• Adamu Mustapha., IJSIT, 2013, 2(6), 510-517 Silicone Antifoam Conc (ppm) COD (mg/L) 0(control) 49.67 0.01 90.50 0.03 138.83 0.05 248.66 0.1 469.83 0.15 723.17 0.20 931.17 Table 3:The influence of silicone antifoam on Chemical Oxygen Demand (COD) level Figure 2: The relationship between concentration of silicone antifoam and COD value An Independent t-test was applied on the data set to test the hypothesis that there is significant differences in the mean value of waste water between Gashash leather and Nigerian Spinning and dying industries. The result obtained was presented on Table 4. Difference 1.495 t (Observed value) 0.544 |t| (Critical value) 2.015 DF 44 p-value (Two-tailed) 0.589 alpha 0.05 Table 4:Independent t- test result IJSIT (www.ijsit.com), Volume 2, Issue 6, November-December 2013 516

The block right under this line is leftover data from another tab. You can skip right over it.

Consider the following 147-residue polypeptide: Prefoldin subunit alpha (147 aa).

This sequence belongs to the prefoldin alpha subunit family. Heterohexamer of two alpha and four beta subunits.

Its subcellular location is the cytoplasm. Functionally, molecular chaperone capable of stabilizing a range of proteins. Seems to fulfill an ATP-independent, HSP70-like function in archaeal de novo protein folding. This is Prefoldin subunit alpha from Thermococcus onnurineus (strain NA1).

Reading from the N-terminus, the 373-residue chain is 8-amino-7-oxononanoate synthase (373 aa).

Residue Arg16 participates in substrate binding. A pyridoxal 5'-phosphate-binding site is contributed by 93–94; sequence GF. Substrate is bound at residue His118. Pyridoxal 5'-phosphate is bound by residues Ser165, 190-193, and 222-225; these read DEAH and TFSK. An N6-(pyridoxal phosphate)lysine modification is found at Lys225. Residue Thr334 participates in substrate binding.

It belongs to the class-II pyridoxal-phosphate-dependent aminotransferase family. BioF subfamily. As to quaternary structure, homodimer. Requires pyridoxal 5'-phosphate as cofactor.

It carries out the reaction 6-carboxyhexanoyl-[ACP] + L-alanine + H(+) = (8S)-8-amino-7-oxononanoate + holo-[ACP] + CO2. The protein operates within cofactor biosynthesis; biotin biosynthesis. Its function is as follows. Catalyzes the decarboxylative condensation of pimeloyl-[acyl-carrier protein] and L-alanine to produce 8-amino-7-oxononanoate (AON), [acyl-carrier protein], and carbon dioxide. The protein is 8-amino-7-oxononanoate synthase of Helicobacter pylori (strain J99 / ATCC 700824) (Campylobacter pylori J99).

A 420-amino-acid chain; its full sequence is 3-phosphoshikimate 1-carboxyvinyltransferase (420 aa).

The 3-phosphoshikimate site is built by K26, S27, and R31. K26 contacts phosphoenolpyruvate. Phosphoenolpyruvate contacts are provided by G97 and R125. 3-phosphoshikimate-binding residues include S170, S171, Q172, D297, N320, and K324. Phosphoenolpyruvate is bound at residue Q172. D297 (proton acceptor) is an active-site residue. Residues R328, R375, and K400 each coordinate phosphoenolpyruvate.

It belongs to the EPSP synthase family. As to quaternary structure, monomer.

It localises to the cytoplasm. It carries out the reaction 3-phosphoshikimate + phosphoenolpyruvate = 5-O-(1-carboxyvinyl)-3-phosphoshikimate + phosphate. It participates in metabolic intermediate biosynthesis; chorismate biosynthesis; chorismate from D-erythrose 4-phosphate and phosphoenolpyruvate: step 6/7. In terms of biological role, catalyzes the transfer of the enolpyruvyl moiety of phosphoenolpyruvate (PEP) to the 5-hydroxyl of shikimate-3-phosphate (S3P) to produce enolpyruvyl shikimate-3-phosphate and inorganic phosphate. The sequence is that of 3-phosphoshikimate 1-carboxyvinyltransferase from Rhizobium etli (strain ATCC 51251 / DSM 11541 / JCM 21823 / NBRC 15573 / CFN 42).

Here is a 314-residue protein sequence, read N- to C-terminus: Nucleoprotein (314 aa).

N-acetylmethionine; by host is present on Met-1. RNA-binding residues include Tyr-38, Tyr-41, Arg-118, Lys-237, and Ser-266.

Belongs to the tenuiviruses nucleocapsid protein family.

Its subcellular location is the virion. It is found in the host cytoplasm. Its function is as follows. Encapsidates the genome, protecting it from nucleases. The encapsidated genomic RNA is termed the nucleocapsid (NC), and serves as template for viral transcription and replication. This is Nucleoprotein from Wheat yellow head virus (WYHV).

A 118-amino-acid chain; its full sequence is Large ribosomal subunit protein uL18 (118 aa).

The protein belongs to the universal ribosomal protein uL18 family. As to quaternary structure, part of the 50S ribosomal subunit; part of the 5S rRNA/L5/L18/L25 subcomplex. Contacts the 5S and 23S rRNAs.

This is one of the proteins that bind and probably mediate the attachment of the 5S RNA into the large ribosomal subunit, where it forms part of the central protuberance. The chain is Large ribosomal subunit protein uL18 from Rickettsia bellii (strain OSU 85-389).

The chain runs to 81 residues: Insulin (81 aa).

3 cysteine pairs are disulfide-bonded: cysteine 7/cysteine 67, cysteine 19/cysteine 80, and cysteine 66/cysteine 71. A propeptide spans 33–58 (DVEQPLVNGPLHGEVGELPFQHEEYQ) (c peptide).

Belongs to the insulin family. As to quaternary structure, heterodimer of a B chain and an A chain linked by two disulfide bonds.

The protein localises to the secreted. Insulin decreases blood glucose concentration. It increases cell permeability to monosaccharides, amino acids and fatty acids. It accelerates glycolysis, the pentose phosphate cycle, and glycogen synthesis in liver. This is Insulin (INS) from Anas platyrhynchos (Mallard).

• Adamu Mustapha., IJSIT, 2013, 2(6), 510-517 The decision was that, the null hypothesis was fail to be rejected because the critical t value was greater than the observed t value and the p of 0.589 value was greater that the alpha value of 0.05. This showed that the concentration of waste water in Gashash leather industry is the same with the waste water in the Nigeria Spinning and dying (NSD) industry. CONCLUSION Turbidity and chemical oxygen demand showed a positive gradient with silicone antifoam concentration. Industrial waste generally has assumed an exponential increases as a result of rapid growth of industrial development in the urban centres where large volume of effluent are generated due to multiple production of goods in the industrial sectors. Surface water of many industrial countries are becoming heavily polluted by industrial effluent which are either directly discharge or partially treated in to the water body. Polluting industrial discharges and waste water are one of the main causes of irreversible ecosystem degradation. Depending on the type and amount of effluent being generated from different type of industries, it could be concluded that, areas that find its location close to industries are heavily polluted with industrial effluents and produce greater negative effects on the environment. REFERENCES 1. R. O. Yusuff and J. A. Sonibare 2004. Global Nest The International Journal, 6(3):212-221. 2. L. Shakir, S. Ejaz, M. Ashraf, N. Ahmad and A. Javeed. 2012. Environmental Science and Pollution Research, 19(1):492-501. 3. J. Ma, Z. Ding, G. Wei, H. Zhao, and T. Huang. 2009, Environmental Research, 109(3):245-257. 4. A. Astel, S. Tsakovski, V. Simeonov and E. Reisenhofer 2008, Analytical and Bioanalytical Chemistry, 390:1283-1292. 5. S. Srinivasa Gowd and P.K. Govil. 2008, Environmental Monitoring and Assessment, 136(1):197-207. 6. A. Mustapha and A.Z. Aris. 2012, Journal of Environmental Science and Health Part A, 47(10):14551465. 7. T. Rajaram and A. Das. 2008, Future, 40(1): 56-69. 8. P. Satheeshkumar, and D. Senthilkumar. 2011, Journal of Environment and Earth Science, 1(1)30-48. 9. A. Mustapha and A.Z. Aris. 2012, Polish Journal of Environmental Studies, 21(5):1359-1367. 10. A. Mustapha, A.Z. Aris, M.F. Ramli, H. Juahir. 2012, Journal of Environmental Science and Health Part A, 47(11)1551-1560. 11. A. Mustapha and A.B. Nabegu. 2011, Australian Journal of Basic and Applied Sciences, 5(12): 1507. IJSIT (www.ijsit.com), Volume 2, Issue 6, November-December 2013 517